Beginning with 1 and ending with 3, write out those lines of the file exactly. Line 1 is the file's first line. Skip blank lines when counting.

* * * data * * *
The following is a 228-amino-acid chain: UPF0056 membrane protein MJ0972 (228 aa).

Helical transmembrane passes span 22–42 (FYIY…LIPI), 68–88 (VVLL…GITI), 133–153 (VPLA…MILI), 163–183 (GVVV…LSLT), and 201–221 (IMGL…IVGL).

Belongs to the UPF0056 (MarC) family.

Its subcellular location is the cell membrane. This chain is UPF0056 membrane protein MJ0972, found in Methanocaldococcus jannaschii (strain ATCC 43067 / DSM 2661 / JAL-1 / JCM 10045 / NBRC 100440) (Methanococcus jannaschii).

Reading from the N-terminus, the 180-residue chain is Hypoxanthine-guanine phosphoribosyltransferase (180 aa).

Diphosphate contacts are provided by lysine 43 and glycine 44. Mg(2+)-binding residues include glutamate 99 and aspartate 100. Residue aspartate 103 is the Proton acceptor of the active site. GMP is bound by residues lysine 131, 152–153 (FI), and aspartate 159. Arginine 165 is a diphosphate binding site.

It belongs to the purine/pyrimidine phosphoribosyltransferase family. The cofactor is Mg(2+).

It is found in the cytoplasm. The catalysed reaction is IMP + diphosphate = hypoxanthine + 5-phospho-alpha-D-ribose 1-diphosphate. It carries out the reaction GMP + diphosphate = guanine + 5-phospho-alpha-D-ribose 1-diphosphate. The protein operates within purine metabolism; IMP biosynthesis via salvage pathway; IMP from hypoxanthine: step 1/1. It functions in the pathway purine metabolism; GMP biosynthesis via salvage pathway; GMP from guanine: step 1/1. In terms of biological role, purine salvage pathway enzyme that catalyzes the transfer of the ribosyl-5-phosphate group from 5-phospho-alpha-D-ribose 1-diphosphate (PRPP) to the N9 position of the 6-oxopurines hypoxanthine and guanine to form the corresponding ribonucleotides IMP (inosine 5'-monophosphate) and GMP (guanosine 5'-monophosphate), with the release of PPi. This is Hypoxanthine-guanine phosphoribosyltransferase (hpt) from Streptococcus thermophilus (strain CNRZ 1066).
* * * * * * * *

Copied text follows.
The following is a 228-amino-acid chain: UPF0056 membrane protein MJ0972 (228 aa).

Helical transmembrane passes span 22–42 (FYIY…LIPI), 68–88 (VVLL…GITI), 133–153 (VPLA…MILI), 163–183 (GVVV…LSLT), and 201–221 (IMGL…IVGL).

Belongs to the UPF0056 (MarC) family.